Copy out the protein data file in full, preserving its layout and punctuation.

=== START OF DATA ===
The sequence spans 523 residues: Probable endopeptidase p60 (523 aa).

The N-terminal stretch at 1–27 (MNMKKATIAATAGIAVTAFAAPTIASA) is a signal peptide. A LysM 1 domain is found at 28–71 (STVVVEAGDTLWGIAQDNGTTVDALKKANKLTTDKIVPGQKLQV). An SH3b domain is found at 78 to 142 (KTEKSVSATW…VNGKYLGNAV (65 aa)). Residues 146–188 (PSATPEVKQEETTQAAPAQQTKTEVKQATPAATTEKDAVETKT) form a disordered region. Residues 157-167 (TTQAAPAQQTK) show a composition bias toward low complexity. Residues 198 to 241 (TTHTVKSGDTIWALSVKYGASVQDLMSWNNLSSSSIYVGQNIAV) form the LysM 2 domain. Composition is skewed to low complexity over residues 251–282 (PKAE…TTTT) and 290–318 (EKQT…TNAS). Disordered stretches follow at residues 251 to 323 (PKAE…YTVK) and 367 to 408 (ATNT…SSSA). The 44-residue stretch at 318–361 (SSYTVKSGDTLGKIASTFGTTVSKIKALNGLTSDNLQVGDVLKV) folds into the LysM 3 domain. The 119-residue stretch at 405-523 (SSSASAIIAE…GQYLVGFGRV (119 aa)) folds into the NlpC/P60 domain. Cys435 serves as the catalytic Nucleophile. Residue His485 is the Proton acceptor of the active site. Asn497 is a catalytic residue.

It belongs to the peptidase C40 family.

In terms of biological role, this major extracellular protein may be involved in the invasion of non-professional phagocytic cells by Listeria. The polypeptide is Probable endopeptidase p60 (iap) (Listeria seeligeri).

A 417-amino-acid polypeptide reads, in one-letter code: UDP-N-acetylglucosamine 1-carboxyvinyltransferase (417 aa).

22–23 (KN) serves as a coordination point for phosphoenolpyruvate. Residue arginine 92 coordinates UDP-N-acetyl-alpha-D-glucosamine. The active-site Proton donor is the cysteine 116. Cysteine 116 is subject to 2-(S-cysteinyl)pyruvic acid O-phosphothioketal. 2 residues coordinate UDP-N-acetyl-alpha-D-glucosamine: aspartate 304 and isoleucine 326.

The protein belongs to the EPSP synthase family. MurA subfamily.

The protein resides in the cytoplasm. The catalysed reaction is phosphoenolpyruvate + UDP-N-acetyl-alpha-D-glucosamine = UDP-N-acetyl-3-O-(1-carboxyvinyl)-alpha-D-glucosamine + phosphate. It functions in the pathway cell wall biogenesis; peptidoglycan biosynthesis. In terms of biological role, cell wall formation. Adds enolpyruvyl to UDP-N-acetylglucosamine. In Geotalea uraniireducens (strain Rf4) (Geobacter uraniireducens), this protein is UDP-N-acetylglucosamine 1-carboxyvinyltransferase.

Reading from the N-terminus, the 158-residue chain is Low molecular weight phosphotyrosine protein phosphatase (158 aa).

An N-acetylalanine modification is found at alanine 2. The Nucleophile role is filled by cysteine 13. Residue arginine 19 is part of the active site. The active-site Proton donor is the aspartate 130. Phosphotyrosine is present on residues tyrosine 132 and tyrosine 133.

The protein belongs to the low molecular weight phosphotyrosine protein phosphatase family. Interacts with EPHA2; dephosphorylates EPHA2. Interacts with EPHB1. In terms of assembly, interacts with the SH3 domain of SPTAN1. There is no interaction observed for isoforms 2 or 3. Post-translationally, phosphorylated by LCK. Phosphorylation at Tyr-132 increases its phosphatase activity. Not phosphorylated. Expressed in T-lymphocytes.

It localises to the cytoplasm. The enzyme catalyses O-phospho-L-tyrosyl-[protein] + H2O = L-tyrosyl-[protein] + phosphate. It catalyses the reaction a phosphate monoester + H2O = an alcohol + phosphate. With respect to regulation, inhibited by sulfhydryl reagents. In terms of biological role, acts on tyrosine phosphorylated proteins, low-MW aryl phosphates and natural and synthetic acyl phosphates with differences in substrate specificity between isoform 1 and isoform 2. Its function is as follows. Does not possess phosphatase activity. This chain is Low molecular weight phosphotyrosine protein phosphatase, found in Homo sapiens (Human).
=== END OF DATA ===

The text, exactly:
The sequence spans 523 residues: Probable endopeptidase p60 (523 aa).

The N-terminal stretch at 1–27 (MNMKKATIAATAGIAVTAFAAPTIASA) is a signal peptide. A LysM 1 domain is found at 28–71 (STVVVEAGDTLWGIAQDNGTTVDALKKANKLTTDKIVPGQKLQV). An SH3b domain is found at 78 to 142 (KTEKSVSATW…VNGKYLGNAV (65 aa)). Residues 146–188 (PSATPEVKQEETTQAAPAQQTKTEVKQATPAATTEKDAVETKT) form a disordered region. Residues 157-167 (TTQAAPAQQTK) show a composition bias toward low complexity. Residues 198 to 241 (TTHTVKSGDTIWALSVKYGASVQDLMSWNNLSSSSIYVGQNIAV) form the LysM 2 domain. Composition is skewed to low complexity over residues 251–282 (PKAE…TTTT) and 290–318 (EKQT…TNAS). Disordered stretches follow at residues 251 to 323 (PKAE…YTVK) and 367 to 408 (ATNT…SSSA). The 44-residue stretch at 318–361 (SSYTVKSGDTLGKIASTFGTTVSKIKALNGLTSDNLQVGDVLKV) folds into the LysM 3 domain. The 119-residue stretch at 405-523 (SSSASAIIAE…GQYLVGFGRV (119 aa)) folds into the NlpC/P60 domain. Cys435 serves as the catalytic Nucleophile. Residue His485 is the Proton acceptor of the active site. Asn497 is a catalytic residue.

It belongs to the peptidase C40 family.

In terms of biological role, this major extracellular protein may be involved in the invasion of non-professional phagocytic cells by Listeria. The polypeptide is Probable endopeptidase p60 (iap) (Listeria seeligeri).

A 417-amino-acid polypeptide reads, in one-letter code: UDP-N-acetylglucosamine 1-carboxyvinyltransferase (417 aa).

22–23 (KN) serves as a coordination point for phosphoenolpyruvate. Residue arginine 92 coordinates UDP-N-acetyl-alpha-D-glucosamine. The active-site Proton donor is the cysteine 116. Cysteine 116 is subject to 2-(S-cysteinyl)pyruvic acid O-phosphothioketal. 2 residues coordinate UDP-N-acetyl-alpha-D-glucosamine: aspartate 304 and isoleucine 326.

The protein belongs to the EPSP synthase family. MurA subfamily.

The protein resides in the cytoplasm. The catalysed reaction is phosphoenolpyruvate + UDP-N-acetyl-alpha-D-glucosamine = UDP-N-acetyl-3-O-(1-carboxyvinyl)-alpha-D-glucosamine + phosphate. It functions in the pathway cell wall biogenesis; peptidoglycan biosynthesis. In terms of biological role, cell wall formation. Adds enolpyruvyl to UDP-N-acetylglucosamine. In Geotalea uraniireducens (strain Rf4) (Geobacter uraniireducens), this protein is UDP-N-acetylglucosamine 1-carboxyvinyltransferase.

Reading from the N-terminus, the 158-residue chain is Low molecular weight phosphotyrosine protein phosphatase (158 aa).

An N-acetylalanine modification is found at alanine 2. The Nucleophile role is filled by cysteine 13. Residue arginine 19 is part of the active site. The active-site Proton donor is the aspartate 130. Phosphotyrosine is present on residues tyrosine 132 and tyrosine 133.

The protein belongs to the low molecular weight phosphotyrosine protein phosphatase family. Interacts with EPHA2; dephosphorylates EPHA2. Interacts with EPHB1. In terms of assembly, interacts with the SH3 domain of SPTAN1. There is no interaction observed for isoforms 2 or 3. Post-translationally, phosphorylated by LCK. Phosphorylation at Tyr-132 increases its phosphatase activity. Not phosphorylated. Expressed in T-lymphocytes.

It localises to the cytoplasm. The enzyme catalyses O-phospho-L-tyrosyl-[protein] + H2O = L-tyrosyl-[protein] + phosphate. It catalyses the reaction a phosphate monoester + H2O = an alcohol + phosphate. With respect to regulation, inhibited by sulfhydryl reagents. In terms of biological role, acts on tyrosine phosphorylated proteins, low-MW aryl phosphates and natural and synthetic acyl phosphates with differences in substrate specificity between isoform 1 and isoform 2. Its function is as follows. Does not possess phosphatase activity. This chain is Low molecular weight phosphotyrosine protein phosphatase, found in Homo sapiens (Human).